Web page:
Solved! I’m a landlord — Do I need landlord insurance?


Question: I just moved into a new home and want to start renting out my old house. I currently have a homeowners insurance policy. Will this continue to cover my house now that it is a rental property or do I need landlord insurance?

A: Owning a rental property is a great way to earn extra income. Homeowners who decide to rent out their properties may wonder, “Do I need landlord insurance or will a homeowner’s insurance policy suffice?” Generally, a landlord will need to purchase a landlord’s insurance policy to cover the property for rent because a homeowners insurance policy does not provide the same type of coverage as a landlord insurance policy.

Landlord coverage protects the property owner if the home suffers damage from a list of specified perils. It can also provide financial protection if the landlord is found legally liable in certain situations.

Homeowners insurance typically only covers a home that is owner-occupied, so rental property owners will want to get landlord insurance coverage.

Homeowners insurance helps protect policyholders from unexpected expenses as a result of damage to their home caused by a covered event. As an example, if a wind storm knocks a tree branch onto the roof of a home, creating a hole and causing damage to the home’s contents, homeowners insurance typically covers the cost of repairing the damage, replacing damaged contents, and cleanup costs, minus the deductible. If the same scenario occurs in a rental property, the landlord’s insurance policy will pay to repair the damage to the home, but the tenant’s personal property will not be covered by the landlord’s policy.

do i need home owner insurance


Before renting out their property, landlords may want to look into the best landlord insurance companies. Comparing landlord rental insurance quotes from different carriers makes it easy for a rental property owner to find the best combination of coverage and affordability.

Landlord insurance offers coverage for property damage caused by a covered event.

When comparing landlord insurance versus homeowners insurance, customers will see that both types of policies offer residential coverage for the insured property. Dwelling coverage refers to the physical structure of the rental building. If the building suffers damage from a covered event, landlord insurance helps cover the cost of repairs.

As an example, if a burst pipe in a rental home causes flooding in one of the bathrooms and damages the floors and walls, the landlord’s insurance policy will usually help pay for water cleanup and repairs to the damaged floors and walls.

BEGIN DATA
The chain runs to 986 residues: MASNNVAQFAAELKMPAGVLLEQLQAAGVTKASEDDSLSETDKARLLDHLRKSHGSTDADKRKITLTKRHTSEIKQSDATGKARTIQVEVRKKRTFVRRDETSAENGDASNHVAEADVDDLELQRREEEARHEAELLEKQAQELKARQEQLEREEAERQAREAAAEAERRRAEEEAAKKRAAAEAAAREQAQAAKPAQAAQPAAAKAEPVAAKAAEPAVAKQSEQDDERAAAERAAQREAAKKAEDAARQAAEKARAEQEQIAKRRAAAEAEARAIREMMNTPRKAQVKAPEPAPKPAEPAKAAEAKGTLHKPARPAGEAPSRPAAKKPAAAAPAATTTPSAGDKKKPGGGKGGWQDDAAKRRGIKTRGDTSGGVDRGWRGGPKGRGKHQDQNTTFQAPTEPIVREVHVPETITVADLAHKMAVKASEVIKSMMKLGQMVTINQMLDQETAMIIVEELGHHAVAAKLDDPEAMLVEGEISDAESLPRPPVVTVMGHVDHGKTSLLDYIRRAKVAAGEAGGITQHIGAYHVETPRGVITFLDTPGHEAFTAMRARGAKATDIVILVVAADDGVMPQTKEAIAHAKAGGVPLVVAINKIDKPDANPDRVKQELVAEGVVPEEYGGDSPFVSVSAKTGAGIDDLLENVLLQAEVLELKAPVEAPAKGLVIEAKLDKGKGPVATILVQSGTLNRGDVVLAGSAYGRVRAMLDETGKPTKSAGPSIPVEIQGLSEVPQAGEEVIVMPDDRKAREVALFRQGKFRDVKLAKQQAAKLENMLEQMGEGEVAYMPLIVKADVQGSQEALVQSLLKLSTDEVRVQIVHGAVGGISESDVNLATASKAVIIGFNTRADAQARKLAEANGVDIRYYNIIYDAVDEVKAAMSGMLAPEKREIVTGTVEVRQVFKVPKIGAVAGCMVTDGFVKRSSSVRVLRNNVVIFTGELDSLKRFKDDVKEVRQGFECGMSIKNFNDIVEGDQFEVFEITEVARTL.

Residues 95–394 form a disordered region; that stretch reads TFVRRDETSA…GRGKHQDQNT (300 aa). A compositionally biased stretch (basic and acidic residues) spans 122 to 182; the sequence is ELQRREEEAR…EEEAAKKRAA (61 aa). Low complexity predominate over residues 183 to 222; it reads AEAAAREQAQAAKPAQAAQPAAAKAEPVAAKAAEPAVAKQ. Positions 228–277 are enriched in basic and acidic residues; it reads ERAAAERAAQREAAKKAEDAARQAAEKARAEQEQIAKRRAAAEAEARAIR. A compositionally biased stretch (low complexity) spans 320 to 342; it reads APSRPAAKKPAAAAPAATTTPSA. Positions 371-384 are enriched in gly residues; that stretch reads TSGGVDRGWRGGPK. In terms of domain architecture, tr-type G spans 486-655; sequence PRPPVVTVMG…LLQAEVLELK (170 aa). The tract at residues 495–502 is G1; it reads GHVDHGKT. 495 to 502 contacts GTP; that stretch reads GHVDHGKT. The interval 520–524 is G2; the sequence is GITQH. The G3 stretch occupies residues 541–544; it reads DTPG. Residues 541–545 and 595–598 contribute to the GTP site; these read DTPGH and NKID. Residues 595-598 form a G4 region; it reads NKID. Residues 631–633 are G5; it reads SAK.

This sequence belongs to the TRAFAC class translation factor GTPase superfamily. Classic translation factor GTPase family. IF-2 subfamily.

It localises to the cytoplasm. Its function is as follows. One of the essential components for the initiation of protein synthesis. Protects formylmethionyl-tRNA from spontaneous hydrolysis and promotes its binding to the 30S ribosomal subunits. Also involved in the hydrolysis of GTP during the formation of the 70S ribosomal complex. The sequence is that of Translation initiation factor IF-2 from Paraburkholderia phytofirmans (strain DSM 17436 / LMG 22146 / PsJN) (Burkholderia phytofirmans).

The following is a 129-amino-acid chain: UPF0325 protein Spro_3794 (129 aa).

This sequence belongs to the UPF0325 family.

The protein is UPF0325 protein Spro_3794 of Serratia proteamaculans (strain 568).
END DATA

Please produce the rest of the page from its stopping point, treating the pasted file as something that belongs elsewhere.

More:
Some landlord insurance policies include coverage for other structures. This protection extends from the dwelling to detached structures on the property, such as a garden shed, fence or detached garage.

Although some insurers may offer actual cash value cover, it is recommended that landlords take out replacement cost cover.

Similar to how a homeowners insurance policy works, a landlord insurance policy will pay out claims in one of two ways: actual cash value or replacement cost.

  • Actual Cash Value: Actual cash value coverage calculates the cost to repair or restore a rental property at its current value, minus depreciation (which takes into account the home’s age, condition, etc.).
  • Replacement cost: Replacement cost coverage covers the cost of repairing or restoring the property at today’s prices, excluding depreciation.

It is often suggested that landlords choose replacement cost coverage for their rental properties. While replacement cost coverage will usually cost more up front, it can prevent a policyholder from paying a significant amount out of pocket in the event of a claim.

For example, if a fire destroys an older rental property, a policyholder with an actual cash value policy will receive a claim payout that takes into account the home’s long-term depreciation. If the landlord has replacement cost coverage in this type of scenario, the insurance company will pay to repair or rebuild the home at today’s prices and depreciation will not be a consideration.

do i need home owner insurance


Landlord insurance can provide coverage for lost rental income if the property is uninhabitable and tenants must move out.

Many events covered by landlord insurance could potentially render a rental unit uninhabitable. Fire and water damage, for example, may require several weeks, months or more to mitigate. Tenants cannot live in the property during this time and the landlord will not receive rent payments.

Landlord insurance may offer lost rental income coverage if the property is uninhabitable due to covered damage. However, this coverage is usually limited to situations where the tenant must vacate the property. There are other types of coverage that a landlord can consider purchasing that can provide protection if the tenant falls behind on their payments. For this reason, landlords will want to check their landlord insurance policies carefully to understand what is and isn’t covered as it relates to landlord rental insurance.

Your landlord’s insurance policy will also offer liability coverage for medical or legal expenses.